Cristobal to unleash rare tropical high winds, heavy rain over Midwest

Cristobal pushed northward across the Upper Midwest on Wednesday morning, three days after thrashing the Gulf Coast. The was downgraded to a tropical rainstorm on Tuesday evening. Torrential rainfall continued to fall along Cristobal's path -- and all told, Cristobal could travel 2,000 miles from where it originated in the southwestern Gulf of Mexico to where it is heading in the Midwest.

Even though the system has weakened to a tropical rainstorm, it will join forces with a non-tropical storm, and the duo is projected to unleash strong winds and soaking rain across parts of the Midwest.

After some weakening of Cristobal in terms of central barometric pressure into Tuesday morning, a gain in strength is forecast as the system spins across the Great Lakes region and into Canada on Wednesday.

"At landfall, Cristobal had a central pressure of 29.29 inches of mercury Sunday evening but could end up close to 29.00 inches of mercury over the northern Great Lakes and Ontario at midweek," Paul Walker, an AccuWeather forecaster, said.

How low the barometric pressure is in a storm, whether tropical in nature or not, is a good indicator as to its intensity, especially in terms of the winds it can produce.

Meanwhile, strong wind gusts from a non-tropical feature are forecast to rip across parts of the Plains into Tuesday night prior to that system meeting up with Cristobal.

Winds gusted past 70 mph in parts of eastern Colorado on Tuesday. Gusty winds kicked up a considerable amount of dust over the southern Plains as well.

Into Wednesday, winds will ramp up around the Great Lakes region as the non-tropical system and Cristobal merge.

Winds gusted to 53 mph at Champaign and Decatur, Illinois, during Tuesday morning as the circulation from Cristobal passed to the west. Winds gusted to 49 mph at Terre Haute, Indiana.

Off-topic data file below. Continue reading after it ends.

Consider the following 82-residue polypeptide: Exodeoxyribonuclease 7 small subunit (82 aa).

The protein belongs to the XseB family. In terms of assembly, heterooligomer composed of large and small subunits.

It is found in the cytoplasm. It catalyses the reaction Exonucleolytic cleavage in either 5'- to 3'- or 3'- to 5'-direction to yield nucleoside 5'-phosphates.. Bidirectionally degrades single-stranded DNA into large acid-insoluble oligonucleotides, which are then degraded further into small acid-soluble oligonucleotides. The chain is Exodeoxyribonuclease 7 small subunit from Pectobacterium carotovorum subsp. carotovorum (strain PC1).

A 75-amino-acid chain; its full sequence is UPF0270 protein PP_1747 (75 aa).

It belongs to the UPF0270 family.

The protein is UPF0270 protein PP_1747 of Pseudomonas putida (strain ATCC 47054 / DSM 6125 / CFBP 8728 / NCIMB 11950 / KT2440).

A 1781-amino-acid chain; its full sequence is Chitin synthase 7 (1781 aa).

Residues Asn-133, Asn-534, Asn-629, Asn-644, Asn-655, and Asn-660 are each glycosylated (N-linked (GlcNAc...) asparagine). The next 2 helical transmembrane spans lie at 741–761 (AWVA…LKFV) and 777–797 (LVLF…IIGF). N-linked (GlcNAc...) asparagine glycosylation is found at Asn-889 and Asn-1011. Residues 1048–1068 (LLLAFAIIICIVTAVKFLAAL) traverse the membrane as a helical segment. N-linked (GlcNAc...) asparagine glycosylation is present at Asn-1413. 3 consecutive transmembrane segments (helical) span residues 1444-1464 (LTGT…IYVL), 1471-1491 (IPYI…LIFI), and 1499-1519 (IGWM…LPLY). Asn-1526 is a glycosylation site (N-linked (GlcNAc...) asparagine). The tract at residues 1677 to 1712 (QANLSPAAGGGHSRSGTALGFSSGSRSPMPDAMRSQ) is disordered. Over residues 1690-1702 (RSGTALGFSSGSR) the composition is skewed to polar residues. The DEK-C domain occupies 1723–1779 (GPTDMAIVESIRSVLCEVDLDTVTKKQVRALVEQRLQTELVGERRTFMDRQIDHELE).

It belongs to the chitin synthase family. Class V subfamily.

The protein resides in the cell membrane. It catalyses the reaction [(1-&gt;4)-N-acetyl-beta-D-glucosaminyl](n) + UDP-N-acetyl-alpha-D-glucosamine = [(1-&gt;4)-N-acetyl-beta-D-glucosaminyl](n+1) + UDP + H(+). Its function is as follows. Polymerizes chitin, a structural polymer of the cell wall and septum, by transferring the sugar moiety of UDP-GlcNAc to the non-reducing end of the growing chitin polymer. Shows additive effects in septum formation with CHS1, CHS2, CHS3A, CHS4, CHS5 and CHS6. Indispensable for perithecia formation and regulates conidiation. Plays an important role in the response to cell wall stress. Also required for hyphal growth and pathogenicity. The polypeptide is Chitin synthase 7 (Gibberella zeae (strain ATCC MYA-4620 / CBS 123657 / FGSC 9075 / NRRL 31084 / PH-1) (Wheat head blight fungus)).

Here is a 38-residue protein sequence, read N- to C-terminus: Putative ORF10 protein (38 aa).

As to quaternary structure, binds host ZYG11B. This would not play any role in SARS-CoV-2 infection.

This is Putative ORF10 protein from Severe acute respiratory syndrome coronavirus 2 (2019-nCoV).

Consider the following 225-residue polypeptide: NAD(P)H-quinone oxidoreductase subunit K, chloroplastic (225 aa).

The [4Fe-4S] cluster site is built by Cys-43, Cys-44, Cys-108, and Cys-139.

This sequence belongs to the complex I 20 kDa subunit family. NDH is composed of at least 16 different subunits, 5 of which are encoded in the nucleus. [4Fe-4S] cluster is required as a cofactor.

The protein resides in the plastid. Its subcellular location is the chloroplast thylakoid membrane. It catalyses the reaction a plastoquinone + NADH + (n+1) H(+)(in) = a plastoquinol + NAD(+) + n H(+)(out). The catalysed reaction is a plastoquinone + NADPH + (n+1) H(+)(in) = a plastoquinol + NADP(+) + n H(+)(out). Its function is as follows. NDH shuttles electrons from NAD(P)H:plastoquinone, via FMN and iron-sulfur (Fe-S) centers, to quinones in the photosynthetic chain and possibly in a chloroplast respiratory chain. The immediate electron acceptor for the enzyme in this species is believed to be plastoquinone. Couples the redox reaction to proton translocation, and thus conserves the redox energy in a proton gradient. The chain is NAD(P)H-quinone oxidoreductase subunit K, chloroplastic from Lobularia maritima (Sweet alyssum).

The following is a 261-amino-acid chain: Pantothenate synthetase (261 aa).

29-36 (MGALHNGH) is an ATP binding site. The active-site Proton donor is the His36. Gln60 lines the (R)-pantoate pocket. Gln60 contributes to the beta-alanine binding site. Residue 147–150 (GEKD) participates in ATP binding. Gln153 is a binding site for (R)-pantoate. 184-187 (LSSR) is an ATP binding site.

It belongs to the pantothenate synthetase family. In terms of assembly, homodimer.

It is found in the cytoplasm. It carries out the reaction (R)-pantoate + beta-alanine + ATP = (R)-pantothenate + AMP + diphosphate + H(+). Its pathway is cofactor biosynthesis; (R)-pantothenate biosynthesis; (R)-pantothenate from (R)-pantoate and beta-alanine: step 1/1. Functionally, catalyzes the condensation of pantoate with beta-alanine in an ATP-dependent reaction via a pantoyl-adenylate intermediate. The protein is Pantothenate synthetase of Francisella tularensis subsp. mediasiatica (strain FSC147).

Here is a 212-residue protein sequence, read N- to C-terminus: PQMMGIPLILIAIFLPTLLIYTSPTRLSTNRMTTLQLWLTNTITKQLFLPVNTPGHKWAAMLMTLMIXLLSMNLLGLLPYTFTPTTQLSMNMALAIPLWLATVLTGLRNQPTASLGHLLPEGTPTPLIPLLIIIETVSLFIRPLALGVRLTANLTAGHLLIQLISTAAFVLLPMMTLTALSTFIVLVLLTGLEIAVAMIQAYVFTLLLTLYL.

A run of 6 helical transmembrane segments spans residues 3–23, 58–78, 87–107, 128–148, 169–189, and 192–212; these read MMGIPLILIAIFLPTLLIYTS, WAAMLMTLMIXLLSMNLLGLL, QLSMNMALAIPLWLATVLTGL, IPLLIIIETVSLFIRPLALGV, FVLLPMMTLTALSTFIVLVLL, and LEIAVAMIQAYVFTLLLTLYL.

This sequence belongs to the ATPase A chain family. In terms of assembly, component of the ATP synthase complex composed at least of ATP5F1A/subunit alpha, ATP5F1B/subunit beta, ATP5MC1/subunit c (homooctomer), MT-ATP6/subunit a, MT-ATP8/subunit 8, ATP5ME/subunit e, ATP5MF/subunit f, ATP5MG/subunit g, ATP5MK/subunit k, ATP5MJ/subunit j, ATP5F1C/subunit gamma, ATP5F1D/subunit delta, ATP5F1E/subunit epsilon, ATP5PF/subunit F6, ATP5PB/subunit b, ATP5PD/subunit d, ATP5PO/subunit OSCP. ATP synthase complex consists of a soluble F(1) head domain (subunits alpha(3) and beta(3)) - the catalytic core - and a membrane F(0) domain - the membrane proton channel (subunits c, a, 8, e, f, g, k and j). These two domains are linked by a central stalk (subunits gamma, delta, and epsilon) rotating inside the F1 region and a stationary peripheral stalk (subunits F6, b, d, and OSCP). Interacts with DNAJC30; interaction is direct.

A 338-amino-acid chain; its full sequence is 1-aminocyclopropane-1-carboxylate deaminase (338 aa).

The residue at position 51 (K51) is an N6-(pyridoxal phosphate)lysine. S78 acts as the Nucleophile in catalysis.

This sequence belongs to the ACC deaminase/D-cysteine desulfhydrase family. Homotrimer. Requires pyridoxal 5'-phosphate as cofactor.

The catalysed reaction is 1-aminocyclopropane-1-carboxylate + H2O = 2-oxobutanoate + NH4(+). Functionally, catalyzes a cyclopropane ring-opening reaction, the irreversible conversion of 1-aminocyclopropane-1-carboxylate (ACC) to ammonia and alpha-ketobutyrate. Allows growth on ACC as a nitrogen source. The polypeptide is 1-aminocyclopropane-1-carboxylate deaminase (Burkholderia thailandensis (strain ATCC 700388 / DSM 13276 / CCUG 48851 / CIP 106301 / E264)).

"Wind gusts may end up being stronger around the Great Lakes at midweek than they were along much of the Gulf coast this past weekend," Dan Kottlowski, AccuWeather's top hurricane expert, said.

Winds gusted to 59 mph at Green Canyon Oil Platform, over the Gulf of Mexico, south of Louisiana this past weekend. The platform is 33 feet above the surface of the Gulf of Mexico.

An AccuWeather Local StormMax™ wind gust of 60 mph is forecast in lieu of any thunderstorms around the Midwest through Wednesday. Gusts could approach 70 mph where thunderstorms are involved. For comparison, hurricane-force winds are 74 mph or greater.

Several tropical systems have traveled into the Midwest over the years, according to the National Weather Service (NWS). Most of these had lost or were losing tropical characteristics while arriving across the region.

Two notable storms to survive the trek into the Midwest, Ike and Gustav, traveled well inland and reached the Midwest during September 2008. Both of these former hurricanes transitioned to non-tropical storms as they moved over the region; however, the impacts of these systems were felt widely.

High winds generated by Ike were especially widespread, deadly and destructive over the interior central United States with more than a dozen people killed, damage in the billions of dollars and millions of utility customers without power at one point. Impact from Gustav was much less severe.

Only a few storms that originated in the tropics in June pushed as far inland as the Midwest in recorded history. Tropical Storm Candy in 1968 and an unnamed tropical storm in 1960 are a couple of noteworthy storms to track into the region this early in the season.

Other dissipating tropical systems have trekked into Wisconsin in the past, although Cristobal could track farther west across Wisconsin than any other post-tropical system on record since the mid-1800s, according to the National Hurricane Center.

A storm, known as the Texas Hurricane from 1949, tracked across southeastern Wisconsin as a post-tropical system during October.